Friday, 21 October 2011

Organisational Theory - Quality Management

Myron Tribus (no date) gives a very dry attempt at explaining quality management in education. He uses a table that spans three pages (3 to 5) to compare traditional management with quality management. He maintains that schools should provide education in four categories: knowledge, know-how, wisdom and character (p. 14).
Tribus’ four categories can be used to enhance the image of the teacher-librarian to the rest of the school, and can be used to assist students to become adept at using their skills to manage team activities by setting priorities, working together and developing social skills. He believes that teachers should be coaches rather than teachers (p. 15).
The Quality Learning Australia website at promotes efficiency and effectiveness. Its focus is on:
·         Systems (defining excellence)
·         People (motivation, leadership, relationships)
·         Knowledge (planning for improvement)
·         Variation (data to drive improvement)
Streeton Primary School’s The 12 quality principles, devised in 2000 impressed me, especially the following favourites:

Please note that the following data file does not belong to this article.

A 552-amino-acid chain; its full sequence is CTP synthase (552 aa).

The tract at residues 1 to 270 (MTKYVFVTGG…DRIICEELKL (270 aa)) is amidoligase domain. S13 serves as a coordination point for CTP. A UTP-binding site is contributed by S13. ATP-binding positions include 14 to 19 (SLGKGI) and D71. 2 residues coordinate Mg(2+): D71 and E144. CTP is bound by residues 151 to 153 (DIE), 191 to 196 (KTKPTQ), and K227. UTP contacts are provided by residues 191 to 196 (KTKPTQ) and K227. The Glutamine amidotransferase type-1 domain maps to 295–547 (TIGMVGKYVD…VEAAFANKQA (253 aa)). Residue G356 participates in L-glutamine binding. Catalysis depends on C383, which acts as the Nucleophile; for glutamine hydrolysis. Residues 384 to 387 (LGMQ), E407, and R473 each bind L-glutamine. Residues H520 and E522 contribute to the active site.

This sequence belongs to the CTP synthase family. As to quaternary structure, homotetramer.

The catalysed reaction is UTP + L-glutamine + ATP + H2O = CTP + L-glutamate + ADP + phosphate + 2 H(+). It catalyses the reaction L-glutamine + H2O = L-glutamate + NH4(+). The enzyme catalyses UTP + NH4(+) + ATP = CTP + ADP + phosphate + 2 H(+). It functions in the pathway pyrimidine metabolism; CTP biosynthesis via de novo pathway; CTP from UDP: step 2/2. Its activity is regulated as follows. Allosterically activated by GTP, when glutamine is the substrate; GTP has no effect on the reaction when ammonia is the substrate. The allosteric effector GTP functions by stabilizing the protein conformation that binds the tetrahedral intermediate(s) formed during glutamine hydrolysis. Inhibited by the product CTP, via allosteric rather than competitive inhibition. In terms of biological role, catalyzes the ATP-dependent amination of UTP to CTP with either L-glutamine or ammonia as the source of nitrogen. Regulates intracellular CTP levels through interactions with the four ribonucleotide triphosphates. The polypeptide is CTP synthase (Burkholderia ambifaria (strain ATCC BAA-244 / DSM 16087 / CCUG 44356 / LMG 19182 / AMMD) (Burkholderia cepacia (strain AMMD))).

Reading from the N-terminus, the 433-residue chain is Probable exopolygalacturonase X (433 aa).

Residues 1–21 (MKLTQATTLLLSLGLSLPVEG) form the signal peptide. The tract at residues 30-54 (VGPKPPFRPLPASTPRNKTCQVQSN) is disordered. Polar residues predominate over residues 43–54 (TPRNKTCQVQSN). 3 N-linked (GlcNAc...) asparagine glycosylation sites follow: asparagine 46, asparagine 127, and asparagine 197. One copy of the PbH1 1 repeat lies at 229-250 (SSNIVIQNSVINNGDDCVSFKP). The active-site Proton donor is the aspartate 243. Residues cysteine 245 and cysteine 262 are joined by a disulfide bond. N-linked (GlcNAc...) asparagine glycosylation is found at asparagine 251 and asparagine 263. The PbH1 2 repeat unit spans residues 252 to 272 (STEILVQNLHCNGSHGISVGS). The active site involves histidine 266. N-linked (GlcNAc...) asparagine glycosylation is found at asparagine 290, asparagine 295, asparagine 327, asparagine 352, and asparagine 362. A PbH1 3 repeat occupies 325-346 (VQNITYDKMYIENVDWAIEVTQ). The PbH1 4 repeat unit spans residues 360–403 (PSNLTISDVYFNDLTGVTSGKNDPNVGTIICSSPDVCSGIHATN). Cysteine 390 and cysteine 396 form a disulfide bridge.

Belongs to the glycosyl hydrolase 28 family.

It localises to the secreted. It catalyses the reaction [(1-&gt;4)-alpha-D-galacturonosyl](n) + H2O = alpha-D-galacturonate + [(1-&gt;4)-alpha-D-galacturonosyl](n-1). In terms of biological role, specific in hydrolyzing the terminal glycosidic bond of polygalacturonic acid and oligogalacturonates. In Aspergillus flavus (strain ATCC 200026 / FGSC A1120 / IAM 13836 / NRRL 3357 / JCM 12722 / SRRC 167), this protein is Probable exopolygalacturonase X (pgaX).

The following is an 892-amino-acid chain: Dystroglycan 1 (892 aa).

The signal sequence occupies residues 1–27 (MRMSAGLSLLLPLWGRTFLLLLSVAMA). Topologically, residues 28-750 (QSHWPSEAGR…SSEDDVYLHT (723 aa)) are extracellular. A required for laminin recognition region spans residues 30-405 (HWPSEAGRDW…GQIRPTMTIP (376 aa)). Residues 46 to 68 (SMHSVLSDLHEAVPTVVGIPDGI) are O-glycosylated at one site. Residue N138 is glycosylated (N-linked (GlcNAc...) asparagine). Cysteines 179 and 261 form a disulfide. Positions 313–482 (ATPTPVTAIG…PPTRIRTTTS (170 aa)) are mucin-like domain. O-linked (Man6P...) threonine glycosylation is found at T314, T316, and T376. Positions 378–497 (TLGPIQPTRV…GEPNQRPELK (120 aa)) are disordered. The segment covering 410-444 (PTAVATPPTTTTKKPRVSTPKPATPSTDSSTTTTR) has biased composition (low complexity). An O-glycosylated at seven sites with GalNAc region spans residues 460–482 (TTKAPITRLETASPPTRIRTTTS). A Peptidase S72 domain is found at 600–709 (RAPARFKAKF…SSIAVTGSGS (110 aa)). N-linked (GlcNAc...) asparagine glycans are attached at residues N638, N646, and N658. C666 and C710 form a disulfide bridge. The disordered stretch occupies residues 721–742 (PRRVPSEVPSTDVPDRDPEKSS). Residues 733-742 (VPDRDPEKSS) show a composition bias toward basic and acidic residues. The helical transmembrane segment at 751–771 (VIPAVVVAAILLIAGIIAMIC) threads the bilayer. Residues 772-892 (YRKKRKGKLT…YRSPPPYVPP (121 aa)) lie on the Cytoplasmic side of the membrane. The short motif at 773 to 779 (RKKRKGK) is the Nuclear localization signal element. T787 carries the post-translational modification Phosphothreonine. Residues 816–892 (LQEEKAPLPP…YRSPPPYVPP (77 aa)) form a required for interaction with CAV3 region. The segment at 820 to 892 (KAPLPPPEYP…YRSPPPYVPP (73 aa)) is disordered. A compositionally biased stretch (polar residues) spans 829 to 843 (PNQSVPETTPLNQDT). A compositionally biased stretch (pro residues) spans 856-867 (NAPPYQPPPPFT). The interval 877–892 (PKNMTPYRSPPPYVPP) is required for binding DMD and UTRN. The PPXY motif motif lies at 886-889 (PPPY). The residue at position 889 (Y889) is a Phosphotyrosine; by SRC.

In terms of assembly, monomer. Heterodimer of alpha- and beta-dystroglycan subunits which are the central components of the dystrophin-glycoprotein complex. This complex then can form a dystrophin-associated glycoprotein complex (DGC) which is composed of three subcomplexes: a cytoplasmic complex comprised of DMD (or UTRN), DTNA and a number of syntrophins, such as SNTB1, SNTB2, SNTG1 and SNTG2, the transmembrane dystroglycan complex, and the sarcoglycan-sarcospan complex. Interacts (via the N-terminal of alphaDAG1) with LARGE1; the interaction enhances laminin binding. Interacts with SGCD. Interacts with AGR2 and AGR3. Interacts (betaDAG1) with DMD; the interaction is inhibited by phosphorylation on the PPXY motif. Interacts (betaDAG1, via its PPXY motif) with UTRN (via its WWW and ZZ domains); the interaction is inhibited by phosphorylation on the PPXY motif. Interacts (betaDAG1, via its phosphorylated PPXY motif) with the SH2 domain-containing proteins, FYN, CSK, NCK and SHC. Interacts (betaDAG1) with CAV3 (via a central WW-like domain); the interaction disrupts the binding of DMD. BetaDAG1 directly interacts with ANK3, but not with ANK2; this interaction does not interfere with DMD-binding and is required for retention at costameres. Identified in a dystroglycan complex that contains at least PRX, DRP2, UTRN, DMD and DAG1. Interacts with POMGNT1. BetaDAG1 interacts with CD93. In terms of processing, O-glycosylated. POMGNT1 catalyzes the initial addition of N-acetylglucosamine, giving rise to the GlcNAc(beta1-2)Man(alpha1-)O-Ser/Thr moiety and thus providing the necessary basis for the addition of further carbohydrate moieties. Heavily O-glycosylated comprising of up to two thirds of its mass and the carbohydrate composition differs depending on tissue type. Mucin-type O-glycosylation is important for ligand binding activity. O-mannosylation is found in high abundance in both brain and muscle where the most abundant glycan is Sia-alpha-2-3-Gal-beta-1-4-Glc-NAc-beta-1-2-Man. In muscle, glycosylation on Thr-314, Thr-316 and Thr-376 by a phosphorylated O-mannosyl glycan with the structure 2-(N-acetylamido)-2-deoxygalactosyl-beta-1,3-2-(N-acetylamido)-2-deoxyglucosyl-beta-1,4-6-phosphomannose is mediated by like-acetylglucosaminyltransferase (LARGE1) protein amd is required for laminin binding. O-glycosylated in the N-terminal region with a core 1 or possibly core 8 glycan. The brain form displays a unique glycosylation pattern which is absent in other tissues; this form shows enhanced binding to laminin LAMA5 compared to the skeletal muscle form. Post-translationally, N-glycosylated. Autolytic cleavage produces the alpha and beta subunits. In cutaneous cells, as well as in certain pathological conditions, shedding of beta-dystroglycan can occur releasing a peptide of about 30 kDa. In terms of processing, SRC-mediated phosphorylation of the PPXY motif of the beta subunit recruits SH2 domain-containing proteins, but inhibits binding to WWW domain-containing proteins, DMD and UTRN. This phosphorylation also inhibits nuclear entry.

1.      Organizational alignment – shared goals (using the analogy of the whole team being on the same train, travelling in the same direction).
2.      Work to a plan (plan driven, not event driven).
3.      All of our clients have needs.
5.      Enthusiasm equals motivation.
6.      Continual improvement and innovation depend on continual learning.
7.      Results are improved when empowered people work together with enthusiasm – good relationships.
8.      Data identifies opportunities for improvement.
11. Sustainability is determined by our ability to meet the needs of each student in the context of   
      society’s current and future needs.
12. A team that brings together a range of people whose individuality sparkles.

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